People v. Lara, No. F031900.

CourtCalifornia Court of Appeals
Writing for the CourtHarris
Citation103 Cal.Rptr.2d 201,86 Cal.App.4th 139
PartiesThe PEOPLE, Plaintiff and Respondent, v. Mario LARA, Defendant and Appellant.
Decision Date10 January 2001
Docket NumberNo. F031900.
103 Cal.Rptr.2d 201
86 Cal.App.4th 139
The PEOPLE, Plaintiff and Respondent,
Mario LARA, Defendant and Appellant.
No. F031900.
Court of Appeal, Fifth District.
January 10, 2001.

[103 Cal.Rptr.2d 205]

[86 Cal.App.4th 143]

Elaine Forrester, Santa Cruz, under appointment by the Court of Appeal, for Defendant and Appellant.

Bill Lockyer, Attorney General, David P. Druliner, Chief Assistant Attorney General, W. Scott Thorpe and Laura Wetzel Simpton, Deputy Attorneys General, for Plaintiff and Respondent.




Appellant Mario Lara was charged and convicted of first degree burglary and sentenced to the third strike term of 25 years to life, with an additional 11 years for prior serious felonies and prior prison term enhancements.

86 Cal.App.4th 144

Appellant hired privately retained counsel, David Roberts, to represent him throughout the criminal proceedings. Appellant's trial was delayed over one and one-half years. On the day the trial was scheduled to begin, appellant requested to discharge his attorney. However, the trial court mistakenly treated appellant's request as a motion to discharge his court-appointed attorney, pursuant to People v. Marsden (1970) 2 Cal.3d 118, 84 Cal.Rptr. 156, 465 P.2d 44, and denied appellant's motion. On appeal, appellant contends he was entitled to discharge his privately retained counsel without complying with the factors required by Marsden, and the trial court's erroneous treatment of his motion resulted in the violation of his Sixth Amendment right to counsel.

We will find the trial court improperly treated appellant's request to discharge his privately retained counsel as a Marsden motion and will reverse appellant's conviction.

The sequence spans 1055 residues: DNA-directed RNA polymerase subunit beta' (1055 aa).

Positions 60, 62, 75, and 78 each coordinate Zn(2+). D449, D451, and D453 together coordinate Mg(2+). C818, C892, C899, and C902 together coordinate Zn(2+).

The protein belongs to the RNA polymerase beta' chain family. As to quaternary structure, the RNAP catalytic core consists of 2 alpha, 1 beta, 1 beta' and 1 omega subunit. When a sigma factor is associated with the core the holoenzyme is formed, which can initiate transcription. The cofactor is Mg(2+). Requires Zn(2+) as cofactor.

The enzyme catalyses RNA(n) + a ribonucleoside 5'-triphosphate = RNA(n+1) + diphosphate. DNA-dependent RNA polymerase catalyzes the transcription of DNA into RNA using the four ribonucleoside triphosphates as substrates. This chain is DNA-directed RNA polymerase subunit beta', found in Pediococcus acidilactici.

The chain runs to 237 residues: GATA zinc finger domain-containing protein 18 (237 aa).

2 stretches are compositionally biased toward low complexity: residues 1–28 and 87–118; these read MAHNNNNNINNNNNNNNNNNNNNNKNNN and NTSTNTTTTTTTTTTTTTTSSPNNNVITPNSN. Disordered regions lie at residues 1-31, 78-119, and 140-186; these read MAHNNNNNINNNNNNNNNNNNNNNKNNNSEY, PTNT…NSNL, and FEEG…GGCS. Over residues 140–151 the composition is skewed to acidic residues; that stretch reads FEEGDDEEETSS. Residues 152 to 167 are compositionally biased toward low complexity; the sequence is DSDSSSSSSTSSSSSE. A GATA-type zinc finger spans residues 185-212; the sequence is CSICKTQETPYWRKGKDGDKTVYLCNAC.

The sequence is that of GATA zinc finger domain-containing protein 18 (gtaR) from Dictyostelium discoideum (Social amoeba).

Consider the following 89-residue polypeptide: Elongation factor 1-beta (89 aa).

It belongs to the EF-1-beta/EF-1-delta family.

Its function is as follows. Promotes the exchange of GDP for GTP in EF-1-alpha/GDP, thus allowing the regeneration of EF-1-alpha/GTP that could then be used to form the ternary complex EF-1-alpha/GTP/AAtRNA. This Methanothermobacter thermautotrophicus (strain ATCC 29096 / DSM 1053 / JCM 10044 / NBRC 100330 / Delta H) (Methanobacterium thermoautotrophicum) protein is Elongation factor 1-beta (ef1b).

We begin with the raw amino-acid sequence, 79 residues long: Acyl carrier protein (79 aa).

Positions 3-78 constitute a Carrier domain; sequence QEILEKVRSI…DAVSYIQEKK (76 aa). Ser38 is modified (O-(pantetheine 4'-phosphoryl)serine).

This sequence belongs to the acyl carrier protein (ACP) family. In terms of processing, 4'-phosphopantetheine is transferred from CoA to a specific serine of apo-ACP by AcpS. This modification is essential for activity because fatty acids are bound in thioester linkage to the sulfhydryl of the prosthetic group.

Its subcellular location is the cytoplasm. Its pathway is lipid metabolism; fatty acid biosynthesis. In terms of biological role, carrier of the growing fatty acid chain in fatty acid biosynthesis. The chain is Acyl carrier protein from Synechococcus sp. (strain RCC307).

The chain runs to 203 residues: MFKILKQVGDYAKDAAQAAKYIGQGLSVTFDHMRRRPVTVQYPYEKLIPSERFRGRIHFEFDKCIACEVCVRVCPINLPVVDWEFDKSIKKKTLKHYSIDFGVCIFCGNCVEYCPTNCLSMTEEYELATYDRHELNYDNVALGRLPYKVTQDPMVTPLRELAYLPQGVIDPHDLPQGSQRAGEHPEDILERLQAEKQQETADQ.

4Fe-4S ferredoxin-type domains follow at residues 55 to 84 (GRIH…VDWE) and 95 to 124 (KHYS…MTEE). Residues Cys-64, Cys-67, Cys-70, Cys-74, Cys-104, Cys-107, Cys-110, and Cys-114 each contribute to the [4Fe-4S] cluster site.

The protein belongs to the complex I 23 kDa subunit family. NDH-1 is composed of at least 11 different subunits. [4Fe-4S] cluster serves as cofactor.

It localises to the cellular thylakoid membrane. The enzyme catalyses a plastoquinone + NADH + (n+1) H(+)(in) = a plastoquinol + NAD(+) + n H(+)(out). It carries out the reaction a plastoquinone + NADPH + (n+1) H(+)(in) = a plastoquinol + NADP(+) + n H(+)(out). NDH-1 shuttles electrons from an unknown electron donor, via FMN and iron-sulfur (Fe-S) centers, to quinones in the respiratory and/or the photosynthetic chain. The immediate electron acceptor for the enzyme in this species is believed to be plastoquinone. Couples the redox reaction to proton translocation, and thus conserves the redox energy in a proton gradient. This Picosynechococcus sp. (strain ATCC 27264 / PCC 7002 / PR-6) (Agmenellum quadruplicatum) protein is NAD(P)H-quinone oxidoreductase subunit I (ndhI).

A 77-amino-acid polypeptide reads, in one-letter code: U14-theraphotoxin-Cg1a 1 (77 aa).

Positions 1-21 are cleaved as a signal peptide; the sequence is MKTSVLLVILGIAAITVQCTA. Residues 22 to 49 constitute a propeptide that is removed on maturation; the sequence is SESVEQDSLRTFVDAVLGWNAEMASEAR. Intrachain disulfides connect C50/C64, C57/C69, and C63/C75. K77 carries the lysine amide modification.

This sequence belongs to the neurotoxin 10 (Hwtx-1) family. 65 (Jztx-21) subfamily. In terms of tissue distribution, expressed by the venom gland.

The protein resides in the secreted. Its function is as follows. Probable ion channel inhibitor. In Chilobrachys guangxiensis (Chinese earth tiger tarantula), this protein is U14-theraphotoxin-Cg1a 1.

The crime

We begin with a brief summary of the evidence presented at trial. On the morning of December 31, 1996, two men entered the open garage of the residence of Mr. T. and his family. Mr. T.'s daughters observed the suspects' vehicle parked in the driveway adjoining the garage and watched the suspects walk out of the garage with a tool box. When the suspects saw Mr. T.'s daughters, they dropped the tool box, ran to their car and drove away. Mr. T. ran outside, jumped into his own car, and chased the suspects through the neighborhood. The suspects subsequently abandoned the vehicle and escaped on foot. One of the suspects, Michael Woodley, was immediately apprehended a few blocks away, but the second suspect escaped. Woodley was arrested for the burglary, and he immediately implicated appellant Mario Lara as the second suspect. Woodley stated they committed the burglary to finance their drug addiction. Mr. T. and his daughter later identified appellant from a photographic lineup as the second suspect. As it turned out, appellant was already in custody because he had turned himself in on or about January 1, 1997, for violating parole on an unrelated matter.

At trial, Mr. T. and his daughter were unable to identify appellant as the second suspect, but confirmed they had earlier identified an individual from the photographic lineup and they were sure about their identification at that time. Appellant presented an alibi defense and testified he spent the day with his brother and some friends. Appellant also explained that he used to be friends with Michael Woodley